BlackBerry Tag will soon make good use of OS7’s NFC capabilities

I just got news through from the team at RIM confirming the imminent launch of BlackBerry Tag. The all new Bold, Torch and Curve models feature integrated NFC features — which haven’t really been exploited as yet.

The new ‘Tag’ function arrives with the upcoming BlackBerry OS 7 update and will enable users to tap-n-share multimedia content between their devices — I think this is a little like what we’ve previously seen with the likes of the HP Touchpad and Palm devices.

Here’s the overview from RIM:

During his keynote presentation at the GITEX conference in Dubai, Research In Motion (NASDAQ: RIMM; TSX: RIM) Co-CEO Jim Balsillie today unveiled a new way for BlackBerry® smartphone users to connect with one another and share multimedia content.

BlackBerry® Tag, which will be incorporated in the next BlackBerry® 7 OS update*, will allow users to share contact information, documents, URLs, photos and other multimedia content by simply tapping their BlackBerry smartphones together. BlackBerry Tag will also enable friends to instantly add one another as contacts on BBM™ (BlackBerry® Messenger).

“BlackBerry Tag is an exciting and innovative feature that makes sharing contact information and multimedia content effortless and seamless,” said Jim Balsillie, Co-CEO at Research In Motion. “BlackBerry Tag opens a new dimension to the BlackBerry platform that is powerful, simple and intuitive and we think it will be welcomed by both users and developers.”

BlackBerry Tag takes advantage of Near Field Communications (NFC) technology included in the recently launched BlackBerry® Bold™ 9900/9930 and BlackBerry® Curve™ 9350/9360/9370 smartphones, and these are the first BlackBerry smartphones that will support BlackBerry Tag.

RIM also announced plans to expose BlackBerry Tag through APIs on the BlackBerry platform, allowing software developers to take advantage of “tap to share” functionality from within their own applications.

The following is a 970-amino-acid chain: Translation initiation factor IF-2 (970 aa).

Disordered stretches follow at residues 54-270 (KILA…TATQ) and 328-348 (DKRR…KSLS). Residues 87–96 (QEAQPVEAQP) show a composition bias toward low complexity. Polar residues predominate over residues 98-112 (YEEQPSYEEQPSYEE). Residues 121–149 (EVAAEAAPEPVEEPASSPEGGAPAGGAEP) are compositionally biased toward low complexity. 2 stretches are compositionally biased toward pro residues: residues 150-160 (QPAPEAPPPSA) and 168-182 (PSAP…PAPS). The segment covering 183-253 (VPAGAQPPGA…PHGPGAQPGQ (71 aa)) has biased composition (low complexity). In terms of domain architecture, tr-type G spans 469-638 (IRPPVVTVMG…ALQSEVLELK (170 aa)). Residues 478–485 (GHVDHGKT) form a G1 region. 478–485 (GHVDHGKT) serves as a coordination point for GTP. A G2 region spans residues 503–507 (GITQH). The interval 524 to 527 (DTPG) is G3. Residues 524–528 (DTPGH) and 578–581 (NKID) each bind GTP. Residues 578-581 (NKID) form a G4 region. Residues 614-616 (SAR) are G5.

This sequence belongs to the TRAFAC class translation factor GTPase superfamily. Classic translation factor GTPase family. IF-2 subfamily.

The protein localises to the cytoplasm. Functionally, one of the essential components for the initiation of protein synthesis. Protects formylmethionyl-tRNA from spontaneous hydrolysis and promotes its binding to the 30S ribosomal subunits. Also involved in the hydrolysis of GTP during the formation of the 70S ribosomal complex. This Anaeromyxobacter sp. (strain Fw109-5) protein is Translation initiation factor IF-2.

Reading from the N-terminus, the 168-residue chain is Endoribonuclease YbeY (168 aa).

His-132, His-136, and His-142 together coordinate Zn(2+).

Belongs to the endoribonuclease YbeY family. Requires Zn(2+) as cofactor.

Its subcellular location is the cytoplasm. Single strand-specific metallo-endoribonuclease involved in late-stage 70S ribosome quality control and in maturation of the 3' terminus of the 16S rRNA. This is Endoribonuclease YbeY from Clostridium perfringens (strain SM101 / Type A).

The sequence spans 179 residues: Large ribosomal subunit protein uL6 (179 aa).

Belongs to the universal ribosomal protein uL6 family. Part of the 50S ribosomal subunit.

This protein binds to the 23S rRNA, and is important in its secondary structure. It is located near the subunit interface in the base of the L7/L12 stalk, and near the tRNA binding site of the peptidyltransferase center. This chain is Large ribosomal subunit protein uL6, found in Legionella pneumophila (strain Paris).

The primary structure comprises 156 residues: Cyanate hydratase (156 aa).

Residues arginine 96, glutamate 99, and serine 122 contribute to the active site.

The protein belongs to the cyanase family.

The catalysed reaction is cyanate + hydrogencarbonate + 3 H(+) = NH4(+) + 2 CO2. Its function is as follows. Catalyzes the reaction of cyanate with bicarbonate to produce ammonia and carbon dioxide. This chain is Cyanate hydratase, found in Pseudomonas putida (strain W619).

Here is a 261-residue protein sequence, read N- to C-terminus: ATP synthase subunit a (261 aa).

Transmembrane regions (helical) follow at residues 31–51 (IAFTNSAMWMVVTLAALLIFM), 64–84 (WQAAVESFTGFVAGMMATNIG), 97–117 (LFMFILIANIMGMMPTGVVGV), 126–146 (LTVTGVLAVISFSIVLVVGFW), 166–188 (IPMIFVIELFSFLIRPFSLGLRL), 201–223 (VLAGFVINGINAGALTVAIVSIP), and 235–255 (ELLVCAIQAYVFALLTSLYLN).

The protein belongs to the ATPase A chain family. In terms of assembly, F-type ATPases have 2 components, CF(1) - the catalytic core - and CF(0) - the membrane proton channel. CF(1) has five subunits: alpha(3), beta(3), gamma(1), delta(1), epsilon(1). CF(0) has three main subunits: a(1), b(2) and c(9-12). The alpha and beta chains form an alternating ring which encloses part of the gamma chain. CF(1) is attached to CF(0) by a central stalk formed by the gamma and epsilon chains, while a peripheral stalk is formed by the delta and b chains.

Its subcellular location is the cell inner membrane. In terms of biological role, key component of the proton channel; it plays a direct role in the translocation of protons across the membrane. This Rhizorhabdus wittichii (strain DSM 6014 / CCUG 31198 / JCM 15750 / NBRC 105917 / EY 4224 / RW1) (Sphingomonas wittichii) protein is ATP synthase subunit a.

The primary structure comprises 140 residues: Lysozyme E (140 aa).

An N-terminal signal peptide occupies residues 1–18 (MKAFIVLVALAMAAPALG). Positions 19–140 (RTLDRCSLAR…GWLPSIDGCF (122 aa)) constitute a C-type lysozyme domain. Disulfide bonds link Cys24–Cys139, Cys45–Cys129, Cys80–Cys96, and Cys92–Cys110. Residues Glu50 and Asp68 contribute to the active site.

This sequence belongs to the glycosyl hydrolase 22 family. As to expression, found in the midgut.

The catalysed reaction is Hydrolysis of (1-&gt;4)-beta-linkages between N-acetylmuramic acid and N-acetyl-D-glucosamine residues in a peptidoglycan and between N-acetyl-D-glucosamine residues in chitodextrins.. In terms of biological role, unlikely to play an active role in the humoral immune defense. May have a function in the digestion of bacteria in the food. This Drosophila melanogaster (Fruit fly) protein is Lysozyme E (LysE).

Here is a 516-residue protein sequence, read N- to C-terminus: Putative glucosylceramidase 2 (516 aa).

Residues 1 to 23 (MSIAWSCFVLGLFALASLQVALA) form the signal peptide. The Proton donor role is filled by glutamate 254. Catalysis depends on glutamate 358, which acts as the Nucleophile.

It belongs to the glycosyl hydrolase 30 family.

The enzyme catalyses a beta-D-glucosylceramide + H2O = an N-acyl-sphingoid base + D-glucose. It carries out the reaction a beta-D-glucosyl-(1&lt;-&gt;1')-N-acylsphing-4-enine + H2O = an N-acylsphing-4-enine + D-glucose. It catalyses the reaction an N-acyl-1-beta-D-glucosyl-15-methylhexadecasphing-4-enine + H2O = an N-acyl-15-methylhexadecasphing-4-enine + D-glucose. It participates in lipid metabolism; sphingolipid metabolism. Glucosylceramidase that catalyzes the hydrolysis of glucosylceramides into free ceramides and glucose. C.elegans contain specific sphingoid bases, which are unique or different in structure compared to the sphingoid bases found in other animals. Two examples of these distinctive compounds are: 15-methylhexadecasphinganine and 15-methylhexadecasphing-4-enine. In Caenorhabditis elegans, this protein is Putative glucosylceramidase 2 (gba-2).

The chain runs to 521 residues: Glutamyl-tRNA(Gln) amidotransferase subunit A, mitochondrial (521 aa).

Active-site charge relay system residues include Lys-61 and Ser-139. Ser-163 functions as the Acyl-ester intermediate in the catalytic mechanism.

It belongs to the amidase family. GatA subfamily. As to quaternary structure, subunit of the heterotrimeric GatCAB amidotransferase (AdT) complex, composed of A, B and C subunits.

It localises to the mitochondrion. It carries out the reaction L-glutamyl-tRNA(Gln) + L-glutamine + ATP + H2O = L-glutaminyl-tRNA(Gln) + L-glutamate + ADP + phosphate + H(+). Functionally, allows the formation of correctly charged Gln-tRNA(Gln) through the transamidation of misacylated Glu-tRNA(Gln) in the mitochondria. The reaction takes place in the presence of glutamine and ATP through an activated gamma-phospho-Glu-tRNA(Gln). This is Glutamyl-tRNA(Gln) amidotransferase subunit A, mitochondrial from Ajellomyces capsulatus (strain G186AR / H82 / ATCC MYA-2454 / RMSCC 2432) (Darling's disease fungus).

We need to see more and more of this from RIM. This could potentially make my BlackBerry rather useful for swapping stuff quickly. Of course, I need the other folk around to want to buy BlackBerries *so* that I can use this. More please RIM!

I’m looking forward to the software update.

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  • http://twitter.com/rayleee Raymond Lee

    In theory, if they use proper NFC ISO standards, you should be able to interact with any NFC phone. But agree, it is a start and also a move towards the use of NFC tags and posters that I talked about at the Free Drinks evening. All rather exciting really. 

  • Alex Kerr

    Ewan I thought you were supposed to be the all seeing, all knowing eye of the mobile industry?

    Why then are you seemingly oblivious to the latest edition of Symbian, Belle, and it’s NFC capabilities, that clearly are better, and earlier, than anything else on the market?

    And why are you also blind to the N9 which has the same capabilities?

    This stuff is due to be in another 100-150 million Symbian phones, and goodness knows how many of the new S40 smartphones (may not be called S40) – I’d suspect lots.

    Dare I suggest you are unaware of this stuff purely because it’s Symbian, and Nokia?

    Surely not.

  • http://www.mobileindustryreview.com Ewan

    Hey Alex — I don’t think I’m blind to it, per se… just supremely disinterested ;-)
    I most certainly acknowledge that Nokia was super-early when it came to NFC adoption. The challenge is that market focus is — whether you agree with it or not — about a billion miles away from Symbian!

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